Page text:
A reader asked how I cope with the fear of traveling solo — especially since I’m going to India alone in less than a week! I’m not a single female traveler, nor am I widowed or divorced. On the contrary, I’m a happily married woman going on a spiritual pilgrimage into the second half of life.
“I’m getting your Echoes of Joy newsletters, thank you, I like them,” says Emily on How to Decide If You Should Go Without Him. “I saw you’re going to India. Aren’t you scared to go alone? I’ve never traveled alone, only with my husband. We’ve been married for 22 years and I can’t go on a trip without him. Not even to the other side of the country because what if something happened? I’m curious how you cope with fear of traveling alone…or if you even get scared! Thank you again, God bless your travels.”
Yes, traveling alone to India as a woman scares me. But I’m more scared of dying unfulfilled and unhappy! I’ve always wanted to go to India, and I’ll be turning 50 years old in a few months. I have a feeling that traveling to India won’t get easier as time passes — whether I’m traveling alone, with my husband, or in a group of like-minded tourists.
It’s not traveling alone that scares me. I’ve traveled as a solo woman to New York City, Nashville, Maui, Montreal and Quebec City, and even parts of Africa (Zanzibar and Lamu, Kenya). But those places aren’t India. India, I hear, is a world unto itself. I’ve also read that traveling alone as a woman isn’t as dangerous as people think.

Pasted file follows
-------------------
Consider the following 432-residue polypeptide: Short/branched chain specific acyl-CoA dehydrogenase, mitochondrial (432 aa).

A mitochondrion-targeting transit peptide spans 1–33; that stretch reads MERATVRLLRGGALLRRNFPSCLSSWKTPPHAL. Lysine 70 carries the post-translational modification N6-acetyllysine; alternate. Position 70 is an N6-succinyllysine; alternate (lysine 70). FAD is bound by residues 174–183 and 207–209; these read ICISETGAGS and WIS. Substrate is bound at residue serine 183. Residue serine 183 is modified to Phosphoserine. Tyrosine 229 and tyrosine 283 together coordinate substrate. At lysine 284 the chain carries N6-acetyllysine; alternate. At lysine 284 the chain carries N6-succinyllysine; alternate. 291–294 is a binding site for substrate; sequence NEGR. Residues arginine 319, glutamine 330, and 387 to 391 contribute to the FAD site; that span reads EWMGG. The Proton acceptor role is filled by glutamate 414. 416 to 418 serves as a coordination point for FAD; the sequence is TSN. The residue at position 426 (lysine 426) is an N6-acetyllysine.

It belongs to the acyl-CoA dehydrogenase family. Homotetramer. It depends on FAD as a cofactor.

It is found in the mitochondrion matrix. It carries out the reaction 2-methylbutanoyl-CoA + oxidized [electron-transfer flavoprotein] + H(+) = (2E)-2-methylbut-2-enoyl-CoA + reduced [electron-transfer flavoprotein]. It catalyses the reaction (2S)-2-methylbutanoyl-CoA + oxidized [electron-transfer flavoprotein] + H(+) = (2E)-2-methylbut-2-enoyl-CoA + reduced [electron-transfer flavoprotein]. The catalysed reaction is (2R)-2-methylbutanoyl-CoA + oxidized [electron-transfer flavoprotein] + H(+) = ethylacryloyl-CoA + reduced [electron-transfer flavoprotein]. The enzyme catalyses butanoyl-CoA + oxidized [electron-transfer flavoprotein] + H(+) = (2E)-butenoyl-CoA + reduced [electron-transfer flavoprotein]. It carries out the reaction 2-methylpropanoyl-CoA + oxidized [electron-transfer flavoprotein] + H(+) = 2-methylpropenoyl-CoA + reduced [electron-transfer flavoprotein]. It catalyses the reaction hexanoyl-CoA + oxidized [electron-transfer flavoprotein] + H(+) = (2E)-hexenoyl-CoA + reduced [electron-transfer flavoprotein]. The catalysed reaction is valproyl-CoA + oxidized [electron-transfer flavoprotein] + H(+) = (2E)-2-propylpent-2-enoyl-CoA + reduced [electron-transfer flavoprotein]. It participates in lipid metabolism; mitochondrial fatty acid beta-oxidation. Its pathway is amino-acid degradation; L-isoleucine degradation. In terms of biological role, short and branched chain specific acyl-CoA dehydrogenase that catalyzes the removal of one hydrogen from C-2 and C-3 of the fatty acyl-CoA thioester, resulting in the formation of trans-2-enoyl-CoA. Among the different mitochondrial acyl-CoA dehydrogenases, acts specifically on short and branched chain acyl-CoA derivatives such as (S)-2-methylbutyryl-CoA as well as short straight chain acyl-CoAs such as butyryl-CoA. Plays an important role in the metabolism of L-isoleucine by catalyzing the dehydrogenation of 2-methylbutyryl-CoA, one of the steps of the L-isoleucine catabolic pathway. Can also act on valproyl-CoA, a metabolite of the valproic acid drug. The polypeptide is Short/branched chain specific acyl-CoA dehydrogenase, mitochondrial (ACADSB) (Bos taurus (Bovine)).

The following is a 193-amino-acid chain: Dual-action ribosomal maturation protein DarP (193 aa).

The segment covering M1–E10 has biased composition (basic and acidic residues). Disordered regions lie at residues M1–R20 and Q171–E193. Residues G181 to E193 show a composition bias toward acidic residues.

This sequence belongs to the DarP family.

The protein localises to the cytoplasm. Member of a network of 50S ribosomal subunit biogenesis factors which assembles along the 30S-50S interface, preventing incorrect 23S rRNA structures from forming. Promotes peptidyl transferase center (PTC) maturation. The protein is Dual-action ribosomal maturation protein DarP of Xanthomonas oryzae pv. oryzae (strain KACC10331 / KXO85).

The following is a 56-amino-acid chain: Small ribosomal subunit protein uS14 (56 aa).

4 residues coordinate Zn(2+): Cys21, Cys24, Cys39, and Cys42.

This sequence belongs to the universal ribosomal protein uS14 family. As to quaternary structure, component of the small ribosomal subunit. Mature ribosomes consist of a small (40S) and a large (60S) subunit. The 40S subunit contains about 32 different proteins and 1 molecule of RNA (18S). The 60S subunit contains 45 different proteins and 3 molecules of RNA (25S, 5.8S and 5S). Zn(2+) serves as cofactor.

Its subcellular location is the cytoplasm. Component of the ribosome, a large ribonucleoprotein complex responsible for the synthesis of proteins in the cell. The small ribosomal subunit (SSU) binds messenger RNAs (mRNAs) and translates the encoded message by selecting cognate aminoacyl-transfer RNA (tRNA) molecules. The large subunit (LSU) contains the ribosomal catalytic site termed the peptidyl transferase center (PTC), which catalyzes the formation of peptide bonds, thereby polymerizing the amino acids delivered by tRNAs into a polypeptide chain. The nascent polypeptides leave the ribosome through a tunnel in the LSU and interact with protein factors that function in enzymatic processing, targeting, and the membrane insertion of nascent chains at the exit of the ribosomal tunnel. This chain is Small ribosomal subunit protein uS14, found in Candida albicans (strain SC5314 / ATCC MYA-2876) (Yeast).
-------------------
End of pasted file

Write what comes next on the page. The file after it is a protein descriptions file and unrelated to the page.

7 Things to Remember When You’re Scared to Travel Alone
Here’s the quick list of seven tips for women — as well as kids, teens, men and dogs (but not cats because they love their independence) — who are scared to travel alone:
- You will feel alone, scared and lonely while you’re traveling
- Borrowing trouble is a useless waste of energy
- You’re as alone as you want to be
- When you can ask for help, traveling alone isn’t scary
- Make decisions slowly, mindfully, and spirit-fully
- Traveling alone can be more enjoyable than traveling with others
- You can trust in the Roar of Something Greater
The most important thing to remember is the last travel tip: you can trust in the Roar of Something Greater to walk you through this trip. That Roar, for me, is God’s Holy Spirit. Jesus Christ is who I am following to India…and beyond. If you have a relationship with God, then you are in good hands.
Of course, “being in good hands” doesn’t mean nothing bad will ever happen to you! In fact you may be scared to travel alone to India as a woman because the last time you went, you were hurt bad. Or maybe you know other women who traveled in India alone and hated every step of the way.
Believing in God — or even having a deep, close walk of faith with Jesus Christ — doesn’t guarantee a safe, predictable journey (or life!). God does, however, guarantee the presence of the Holy Spirit. And you can’t get anything better than that.